Over the years, I have received positive reactions to the Edu-Scholar Rankings, which has convinced me that the current state of affairs is not set in stone. Deans and provosts have used these rankings to identify potential candidates for positions or to make decisions about promotions and salaries. Scholars themselves have used the rankings to initiate conversations with department chairs about institutional support or to demonstrate their impact when applying for jobs, grants, fellowships, or tenure. Additionally, numerous prestigious institutions have proudly highlighted the performance of their faculty in these rankings, shedding light on activities that typically go unnoticed.

The Edu-Scholar Rankings balance the influence of a scholar’s academic scholarship and their impact on public discourse. The various metrics used are not simply measures of citations or sound bites, but an attempt to capture a scholar’s public presence over the past year through a collective intelligence approach.

It’s important to note that this exercise is not meant to be a precise measurement. It is intended to spark conversations, similar to rankings in sports, entertainment, and finance. It is an attempt, supported by data, to generate discussions about the value that scholars bring and to identify those who do so most effectively.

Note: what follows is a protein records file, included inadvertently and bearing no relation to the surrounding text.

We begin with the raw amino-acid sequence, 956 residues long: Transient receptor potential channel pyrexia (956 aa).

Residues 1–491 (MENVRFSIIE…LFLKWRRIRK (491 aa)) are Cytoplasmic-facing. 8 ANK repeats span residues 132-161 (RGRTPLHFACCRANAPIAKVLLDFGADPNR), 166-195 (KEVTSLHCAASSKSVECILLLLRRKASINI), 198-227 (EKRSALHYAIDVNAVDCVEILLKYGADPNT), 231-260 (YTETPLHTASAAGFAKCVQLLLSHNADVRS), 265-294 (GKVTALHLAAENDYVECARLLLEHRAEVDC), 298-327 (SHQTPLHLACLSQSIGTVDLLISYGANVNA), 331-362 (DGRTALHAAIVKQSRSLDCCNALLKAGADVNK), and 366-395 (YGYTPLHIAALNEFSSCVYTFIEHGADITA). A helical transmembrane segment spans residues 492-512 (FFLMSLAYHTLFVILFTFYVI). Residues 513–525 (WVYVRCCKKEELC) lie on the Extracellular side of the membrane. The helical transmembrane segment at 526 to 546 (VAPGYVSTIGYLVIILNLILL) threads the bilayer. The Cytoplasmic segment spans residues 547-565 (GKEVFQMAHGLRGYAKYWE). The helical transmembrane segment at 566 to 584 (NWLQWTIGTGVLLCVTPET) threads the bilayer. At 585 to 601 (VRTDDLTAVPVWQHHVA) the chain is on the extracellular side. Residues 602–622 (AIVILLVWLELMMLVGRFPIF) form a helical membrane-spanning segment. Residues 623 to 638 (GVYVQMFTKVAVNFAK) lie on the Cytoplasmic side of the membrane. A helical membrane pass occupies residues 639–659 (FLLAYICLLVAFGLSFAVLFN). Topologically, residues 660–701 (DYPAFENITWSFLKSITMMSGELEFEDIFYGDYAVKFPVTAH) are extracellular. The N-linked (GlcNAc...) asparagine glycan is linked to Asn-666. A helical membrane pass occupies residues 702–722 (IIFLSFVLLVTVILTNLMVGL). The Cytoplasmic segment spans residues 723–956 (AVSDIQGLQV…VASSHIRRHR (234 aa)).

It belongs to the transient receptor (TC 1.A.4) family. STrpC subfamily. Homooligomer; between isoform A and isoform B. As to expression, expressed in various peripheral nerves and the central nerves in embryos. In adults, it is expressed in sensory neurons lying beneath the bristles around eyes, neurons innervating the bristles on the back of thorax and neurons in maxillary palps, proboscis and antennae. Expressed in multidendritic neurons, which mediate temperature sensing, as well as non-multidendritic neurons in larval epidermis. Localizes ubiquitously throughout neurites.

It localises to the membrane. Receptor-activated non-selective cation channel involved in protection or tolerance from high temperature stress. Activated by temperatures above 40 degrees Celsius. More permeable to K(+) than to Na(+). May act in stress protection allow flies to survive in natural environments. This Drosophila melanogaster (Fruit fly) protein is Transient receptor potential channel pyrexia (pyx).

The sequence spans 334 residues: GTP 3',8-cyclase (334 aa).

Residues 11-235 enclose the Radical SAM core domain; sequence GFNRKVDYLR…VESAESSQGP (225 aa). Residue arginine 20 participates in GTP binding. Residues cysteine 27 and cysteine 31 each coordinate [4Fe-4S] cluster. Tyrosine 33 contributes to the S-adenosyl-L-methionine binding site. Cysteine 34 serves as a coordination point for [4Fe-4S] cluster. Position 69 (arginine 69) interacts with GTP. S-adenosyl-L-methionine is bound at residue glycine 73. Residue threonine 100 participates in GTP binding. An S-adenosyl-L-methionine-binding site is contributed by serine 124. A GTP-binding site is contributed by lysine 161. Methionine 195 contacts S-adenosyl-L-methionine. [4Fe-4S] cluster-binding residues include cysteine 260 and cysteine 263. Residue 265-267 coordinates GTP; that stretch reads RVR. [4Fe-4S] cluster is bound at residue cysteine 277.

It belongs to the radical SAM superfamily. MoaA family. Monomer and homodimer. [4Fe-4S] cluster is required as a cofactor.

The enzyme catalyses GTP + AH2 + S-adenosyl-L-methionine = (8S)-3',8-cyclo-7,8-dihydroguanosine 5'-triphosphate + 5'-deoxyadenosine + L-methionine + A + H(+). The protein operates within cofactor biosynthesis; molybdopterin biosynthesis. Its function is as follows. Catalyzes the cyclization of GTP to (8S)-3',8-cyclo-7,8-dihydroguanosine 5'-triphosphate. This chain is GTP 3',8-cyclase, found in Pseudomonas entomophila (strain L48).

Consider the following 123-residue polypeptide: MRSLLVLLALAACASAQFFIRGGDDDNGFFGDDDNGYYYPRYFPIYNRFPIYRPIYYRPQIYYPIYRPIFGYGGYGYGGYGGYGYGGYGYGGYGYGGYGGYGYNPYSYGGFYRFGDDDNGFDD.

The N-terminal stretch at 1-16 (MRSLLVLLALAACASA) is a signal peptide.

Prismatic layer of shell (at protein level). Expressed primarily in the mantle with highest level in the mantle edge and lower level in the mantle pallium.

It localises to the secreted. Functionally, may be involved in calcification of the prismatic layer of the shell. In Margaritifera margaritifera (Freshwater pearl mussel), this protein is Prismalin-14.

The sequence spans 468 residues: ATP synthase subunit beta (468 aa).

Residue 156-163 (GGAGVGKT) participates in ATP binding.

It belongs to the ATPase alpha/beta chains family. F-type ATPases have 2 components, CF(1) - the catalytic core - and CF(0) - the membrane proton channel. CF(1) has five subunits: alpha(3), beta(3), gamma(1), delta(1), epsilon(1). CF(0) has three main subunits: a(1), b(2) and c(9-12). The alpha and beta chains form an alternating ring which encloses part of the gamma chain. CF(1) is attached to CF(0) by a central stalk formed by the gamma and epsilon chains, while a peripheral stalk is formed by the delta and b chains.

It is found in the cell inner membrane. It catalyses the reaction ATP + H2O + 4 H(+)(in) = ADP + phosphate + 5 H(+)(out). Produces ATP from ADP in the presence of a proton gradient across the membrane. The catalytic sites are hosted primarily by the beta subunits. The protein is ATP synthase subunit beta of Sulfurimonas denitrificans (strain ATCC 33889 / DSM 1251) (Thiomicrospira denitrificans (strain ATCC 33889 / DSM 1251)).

Furthermore, it should be emphasized that a scholar’s influence does not necessarily reflect the social benefit of their work. These rankings focus on scholarly influence and do not make judgments about the quality of a scholar’s work, the societal impact of their agenda, or the constructive nature of their engagement. Instead, the rankings provide insights into which scholars have a significant influence and how they exercise that influence. The merits of their efforts are then subject to discussions about the responsible use of that influence.

Lastly, it’s worth noting that these rankings do not consider factors like teaching, mentoring, and community service. They exclusively focus on public influence and should not be seen as a comprehensive evaluation of a scholar’s overall contributions to society.

Frederick Hess is the director of education policy studies at the American Enterprise Institute and an executive editor of Education Next.

This article was originally published on Rick Hess Straight Up.

The post What It Takes to Be an Effective Public Scholar appeared first on Education Next.

Other articles

Post Image
New Administrators’ Entry Plan

After years of diligent preparation for a school leadership roleā€”participating i …

Read More
Post Image
Cell phone policies in NYC schools highlight difficulties of implementing statewide ban.

Forest Hills High School’s cell phone policy appears straightforward on th …

Read More
Post Image
Michigan school districts must allocate federal stimulus funds before deadline

Michigan is sitting on billions of dollars in COVID-19 federal funding earmarked …

Read More